Highly Skilled Foreign Professionals Increasing in Japan’s Rural Areas; Local Govts Providing Support to Counter Manpower Shortage

Yomiuri Shimbun file photo
Buildings in Tokyo are seen with Mt. Fuji in the background in March 2021.

Companies outside of Tokyo are increasingly hiring “highly skilled foreign professionals,” those eligible for a designated visa due to specialized knowledge and skills, amid a worsening labor shortage. The percentage of such personnel in areas other than Tokyo, where they used to be concentrated, has increased over the past decade.

There was a record 2.04 million foreign workers in Japan at the end of October 2023, according to the Health, Labor and Welfare Ministry. That is 2.6 times the number in 2014, with foreign workers active in many industries.

The Economy, Trade and Industry Ministry recognizes foreign workers who graduated from Japanese or overseas universities and engage in research, development or overseas sales at Japanese companies as highly skilled foreign professionals. The nationwide number of personnel falling into that category went up from 147,296 in 2014 to 457,386 in 2023, an increase of about 210%.

Tokyo has the largest number of highly skilled foreign professionals, with 200,160 in 2023, an increase of over 160% from 75,144 in 2014. “There are many universities with foreign students and many companies with high salary levels, making it easy for them to find employment [in Tokyo],” an economy ministry official said.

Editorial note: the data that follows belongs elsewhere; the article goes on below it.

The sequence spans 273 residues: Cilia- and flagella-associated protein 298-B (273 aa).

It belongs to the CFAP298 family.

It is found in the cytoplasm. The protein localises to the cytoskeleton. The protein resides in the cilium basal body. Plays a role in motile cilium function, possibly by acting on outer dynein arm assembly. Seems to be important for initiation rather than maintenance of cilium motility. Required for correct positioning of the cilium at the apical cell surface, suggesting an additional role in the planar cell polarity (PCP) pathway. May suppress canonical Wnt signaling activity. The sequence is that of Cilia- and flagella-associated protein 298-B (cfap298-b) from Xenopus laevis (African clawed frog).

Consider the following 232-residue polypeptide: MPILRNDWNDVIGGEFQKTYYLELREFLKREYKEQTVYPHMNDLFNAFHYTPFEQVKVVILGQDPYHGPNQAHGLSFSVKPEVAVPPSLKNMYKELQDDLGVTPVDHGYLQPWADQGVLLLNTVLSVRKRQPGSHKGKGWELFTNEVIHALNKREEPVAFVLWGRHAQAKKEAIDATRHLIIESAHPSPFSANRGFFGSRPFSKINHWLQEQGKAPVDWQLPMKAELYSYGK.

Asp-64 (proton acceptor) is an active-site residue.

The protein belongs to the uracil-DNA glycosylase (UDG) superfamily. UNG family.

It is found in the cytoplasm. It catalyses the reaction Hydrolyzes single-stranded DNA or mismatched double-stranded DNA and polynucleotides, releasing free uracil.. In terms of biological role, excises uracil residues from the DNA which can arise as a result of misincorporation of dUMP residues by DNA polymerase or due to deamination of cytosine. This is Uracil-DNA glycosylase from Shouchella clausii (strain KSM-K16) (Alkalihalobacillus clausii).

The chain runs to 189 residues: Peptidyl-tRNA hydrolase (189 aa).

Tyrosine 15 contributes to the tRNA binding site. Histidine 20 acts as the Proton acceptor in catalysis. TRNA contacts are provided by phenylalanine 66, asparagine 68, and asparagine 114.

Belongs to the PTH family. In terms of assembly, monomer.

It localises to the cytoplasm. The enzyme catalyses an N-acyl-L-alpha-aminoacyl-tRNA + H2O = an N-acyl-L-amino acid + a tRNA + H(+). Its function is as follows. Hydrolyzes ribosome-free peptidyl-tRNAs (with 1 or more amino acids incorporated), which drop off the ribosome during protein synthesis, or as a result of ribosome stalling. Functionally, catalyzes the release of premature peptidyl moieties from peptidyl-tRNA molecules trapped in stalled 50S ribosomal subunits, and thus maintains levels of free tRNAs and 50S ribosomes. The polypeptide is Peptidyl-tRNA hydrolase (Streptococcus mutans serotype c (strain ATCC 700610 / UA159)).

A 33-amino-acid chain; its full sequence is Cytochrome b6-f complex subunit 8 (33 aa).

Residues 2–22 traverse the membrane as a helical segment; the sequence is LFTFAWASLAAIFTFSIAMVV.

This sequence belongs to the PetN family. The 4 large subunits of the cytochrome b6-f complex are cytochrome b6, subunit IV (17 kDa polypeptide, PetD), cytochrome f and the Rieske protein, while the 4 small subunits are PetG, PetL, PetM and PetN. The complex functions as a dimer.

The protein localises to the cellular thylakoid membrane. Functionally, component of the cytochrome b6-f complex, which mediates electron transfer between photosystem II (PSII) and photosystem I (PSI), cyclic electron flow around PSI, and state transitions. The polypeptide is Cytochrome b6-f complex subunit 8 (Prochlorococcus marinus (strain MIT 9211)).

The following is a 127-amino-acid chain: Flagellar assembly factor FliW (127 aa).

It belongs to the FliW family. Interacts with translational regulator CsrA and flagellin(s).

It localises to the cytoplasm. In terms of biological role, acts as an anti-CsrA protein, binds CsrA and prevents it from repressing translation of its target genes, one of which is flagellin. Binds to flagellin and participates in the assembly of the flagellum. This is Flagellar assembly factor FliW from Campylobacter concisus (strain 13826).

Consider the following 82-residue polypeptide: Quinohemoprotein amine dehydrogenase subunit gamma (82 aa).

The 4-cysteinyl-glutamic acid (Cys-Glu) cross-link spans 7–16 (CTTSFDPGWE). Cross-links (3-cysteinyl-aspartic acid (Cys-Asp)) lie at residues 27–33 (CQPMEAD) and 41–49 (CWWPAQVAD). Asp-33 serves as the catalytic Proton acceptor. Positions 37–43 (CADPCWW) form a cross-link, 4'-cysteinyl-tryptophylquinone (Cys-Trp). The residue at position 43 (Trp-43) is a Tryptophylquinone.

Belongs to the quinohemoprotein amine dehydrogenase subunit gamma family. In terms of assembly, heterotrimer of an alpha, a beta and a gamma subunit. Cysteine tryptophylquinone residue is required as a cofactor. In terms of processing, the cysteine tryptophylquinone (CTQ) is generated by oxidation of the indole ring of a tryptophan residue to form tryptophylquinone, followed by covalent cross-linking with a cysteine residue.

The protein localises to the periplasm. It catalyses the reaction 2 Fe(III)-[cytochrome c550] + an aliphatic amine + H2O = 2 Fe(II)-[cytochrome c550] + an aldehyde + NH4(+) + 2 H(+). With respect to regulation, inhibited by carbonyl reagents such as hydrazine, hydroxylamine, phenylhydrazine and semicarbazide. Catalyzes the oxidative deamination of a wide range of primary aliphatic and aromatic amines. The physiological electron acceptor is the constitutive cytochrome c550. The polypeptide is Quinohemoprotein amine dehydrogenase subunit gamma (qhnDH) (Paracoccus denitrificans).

However, the concentration of such personnel in Tokyo has decreased, from 51% of the nationwide number in 2014 to 43.7% in 2023. The domestic dispersion increased in 30 prefectures, including Osaka and Aichi prefectures, during the period.

From 2014 to 2023, the rate of increase in the number of highly skilled personnel was particularly high in Shiga Prefecture, which saw an increase from 717 to 4489, or 520%. Gunma Prefecture numbers surged 440% from 1,218 to 6,657, and Kumamoto Prefecture increased by 400%, from 552 to 2,792.

At a construction company in Mihara, Hiroshima Prefecture, 45 of its 85 employees are highly skilled foreign professionals who graduated from Vietnamese national universities and other institutions.

“Young Japanese [workers] don’t even consider rural areas. Talented foreigners are our lifeline,” said the company’s 77-year-old president. The firm, which holds several patents for seismic isolation and other construction methods, offers the same salary and personnel evaluation for foreign personnel as Japanese workers. The company also encourages married couples to work together to support accompanying family members.

Prefectural governments are also making moves to support local companies. The Kagawa prefectural government will promote working at companies in the prefecture during a Japanese language education course that it will set up at Vietnam’s Hanoi University of Science and Technology.